Market Report: Chevron to Sell its Stakes in Three Oil and Gas Fields in Equatorial Guinea

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The weekly Market Report is provided by Gladius Commodities of Lagos, Nigeria. Learn more about Gladius Commodities at www.gladiuscommodities.com.

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Equatorial Guinea

Oil and gas supermajor, Chevron, is looking to sell its stakes in three oil and gas fields in Equatorial Guinea, with hopes that a recent rally in energy prices will help attract buyers. The U.S. company acquired assets in Equatorial Guinea as part of a $13 billion acquisition of hydrocarbon exploration company Noble Energy in 2020. Chevron has hired investment bank Jefferies to oversee the sale process in order to raise as much as $1 billion. According to international news and financial organization Reuters, the decision to sell the Equatorial Guinean assets comes as Chevron focuses on its more profitable production hubs, such as those in the U.S. Permian shale basin and its hubs in Kazakhstan. With oil prices at their highest levels in seven years, and a strong outlook for increased demand, the world’s top oil and gas companies hope to attract smaller buyers – such as private equity-backed producers – to aging and non-core assets. Chevron holds a 38% interest in the Alen Gas and Condensate Field in Block O, approximately 32km off the east coast of Bioko Island in Equatorial Guinea. The company operates on all three fields and expanded its presence in Equatorial Guinea in December 2021, when it signed a production sharing agreement for an offshore block in the Douala Basin. According to its annual report, the Equatorial Guinean assets added 441 billion cubic feet of natural gas to Chevron’s reserves in 2020.

Nigeria

Group Managing Director for Nigeria’s national oil company, the Nigerian National Petroleum Company, Alhaji Mele Kyari, noted that the country is set to move away from its recent fuel scarcity, which has been compounded in recent weeks due to the importation of substandard fuel into the country. He stated that in many parts of Nigeria, petroleum products marketing companies, under the umbrella of the Major Marketing Association of Nigeria, have extended the opening hours of their jetties, depots, and filling stations to a maximum of 18 hours per day. Furthermore, Kyari noted that there are at least 2.1 billion liters of petrol in stock in the country, which will be adequately distributed to end fuel disparity.

Nigeria’s Minister of State for Petroleum, H.E. Chief Timipre Sylva, revealed during an interview with Bloomberg, that the country currently has plans to meet European demands for natural gas, warning however, that it will take time to build the infrastructure necessary to build up capacity. H.E. Minister Sylva added that Nigeria is working on two plans to transport gas to Europe through Algeria and Morocco. The Minister also said that Nigeria has signed an MoU with Algeria and the Republic of the Niger to accelerate this plan, highlighting that the Morocco Pipeline is currently undergoing its research phase.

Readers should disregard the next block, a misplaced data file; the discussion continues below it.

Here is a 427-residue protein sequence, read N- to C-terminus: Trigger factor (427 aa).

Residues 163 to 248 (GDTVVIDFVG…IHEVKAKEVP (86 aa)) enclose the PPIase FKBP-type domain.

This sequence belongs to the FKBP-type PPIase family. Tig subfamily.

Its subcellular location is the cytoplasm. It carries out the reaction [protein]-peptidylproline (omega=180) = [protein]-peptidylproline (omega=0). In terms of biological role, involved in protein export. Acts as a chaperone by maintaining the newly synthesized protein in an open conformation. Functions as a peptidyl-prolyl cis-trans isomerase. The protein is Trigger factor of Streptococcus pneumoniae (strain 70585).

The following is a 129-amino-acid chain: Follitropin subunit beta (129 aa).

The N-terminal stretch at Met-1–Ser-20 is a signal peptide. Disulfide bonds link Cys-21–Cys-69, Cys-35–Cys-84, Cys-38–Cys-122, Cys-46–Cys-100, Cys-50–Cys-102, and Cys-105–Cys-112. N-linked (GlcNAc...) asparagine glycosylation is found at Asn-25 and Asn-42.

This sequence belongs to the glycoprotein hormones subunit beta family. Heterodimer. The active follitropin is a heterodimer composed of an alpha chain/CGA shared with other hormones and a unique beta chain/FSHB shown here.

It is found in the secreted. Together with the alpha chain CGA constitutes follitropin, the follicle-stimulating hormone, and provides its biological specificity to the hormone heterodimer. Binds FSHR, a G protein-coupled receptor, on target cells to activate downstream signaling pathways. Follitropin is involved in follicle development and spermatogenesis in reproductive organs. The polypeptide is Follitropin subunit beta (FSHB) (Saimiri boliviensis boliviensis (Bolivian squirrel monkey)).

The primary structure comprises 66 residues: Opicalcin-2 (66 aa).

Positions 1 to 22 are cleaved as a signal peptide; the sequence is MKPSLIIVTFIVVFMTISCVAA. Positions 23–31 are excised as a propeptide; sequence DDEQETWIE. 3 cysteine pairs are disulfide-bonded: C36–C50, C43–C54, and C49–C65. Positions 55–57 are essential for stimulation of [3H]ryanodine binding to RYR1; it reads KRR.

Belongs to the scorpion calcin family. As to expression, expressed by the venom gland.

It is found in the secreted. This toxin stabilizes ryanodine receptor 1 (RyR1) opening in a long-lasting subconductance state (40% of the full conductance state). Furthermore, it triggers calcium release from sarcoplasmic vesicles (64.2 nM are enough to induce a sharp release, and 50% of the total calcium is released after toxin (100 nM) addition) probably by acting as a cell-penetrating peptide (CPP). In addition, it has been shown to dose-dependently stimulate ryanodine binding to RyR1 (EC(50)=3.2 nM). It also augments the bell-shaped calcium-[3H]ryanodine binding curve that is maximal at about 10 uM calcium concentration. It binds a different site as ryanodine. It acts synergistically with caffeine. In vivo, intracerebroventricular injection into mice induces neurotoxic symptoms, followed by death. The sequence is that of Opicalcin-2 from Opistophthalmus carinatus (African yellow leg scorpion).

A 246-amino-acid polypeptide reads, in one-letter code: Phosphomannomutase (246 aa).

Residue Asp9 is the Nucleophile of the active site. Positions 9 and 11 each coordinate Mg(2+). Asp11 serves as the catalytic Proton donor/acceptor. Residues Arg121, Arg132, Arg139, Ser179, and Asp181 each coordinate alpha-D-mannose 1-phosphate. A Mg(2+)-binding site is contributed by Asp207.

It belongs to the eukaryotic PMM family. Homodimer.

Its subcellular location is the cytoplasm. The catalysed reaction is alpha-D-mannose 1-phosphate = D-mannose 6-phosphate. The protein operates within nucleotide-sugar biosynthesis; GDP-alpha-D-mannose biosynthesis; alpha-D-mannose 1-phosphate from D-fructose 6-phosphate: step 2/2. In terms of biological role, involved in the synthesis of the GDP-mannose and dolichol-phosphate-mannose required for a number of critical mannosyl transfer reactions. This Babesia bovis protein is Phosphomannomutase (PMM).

Global

On 24 February, crude prices tripled, surpassing the $100 mark as the situation in Ukraine continued to deteriorate. The U.S. West Texas Intermediate (WTI) crude futures settled 71 cents at $92.81. Earlier, the WTI hit a seven-year high of $100.54, while the Brent contract futures settled $2.24 at $99.08 a barrel. The U.S. Energy Information Administration’s weekly report showed that crude inventories increased by 4.5 million barrels from the week ending 18 February compared with analysts’ expectations for a build of 0.442 million barrels. At 419 million barrels, U.S. crude oil inventories are approximately 9% below the five-year average for this time of year. The data was released a day later than usual because of a U.S. market holiday. The last time Brent traded at, or above, $100 a barrel was on 9 September 2014.

The global benchmark for oil rose to as high as $102.23 due to tensions between Russia and Ukraine, with fears over possible supply disruptions resulting from Russia’s invasion of Ukraine having limited losses this week. The U.S.-Iranian deal to revive Iran’s 2015 nuclear agreement with world powers was close, but the deal taking shape presents several phases of mutual beneficiation to bring both sides back into full compliance, with the first phase excluding waivers on oil sanctions. Consequently, there is little chance of Iranian crude returning to the market in the immediate future to ease the current supply crunch, analysts said. OPEC+, which comprises the Organization of the Petroleum Exporting countries and allies including Russia, will work to integrate Iran into a pact for oil output should Tehran and the U.S. reach an agreement on reviving their nuclear deal.

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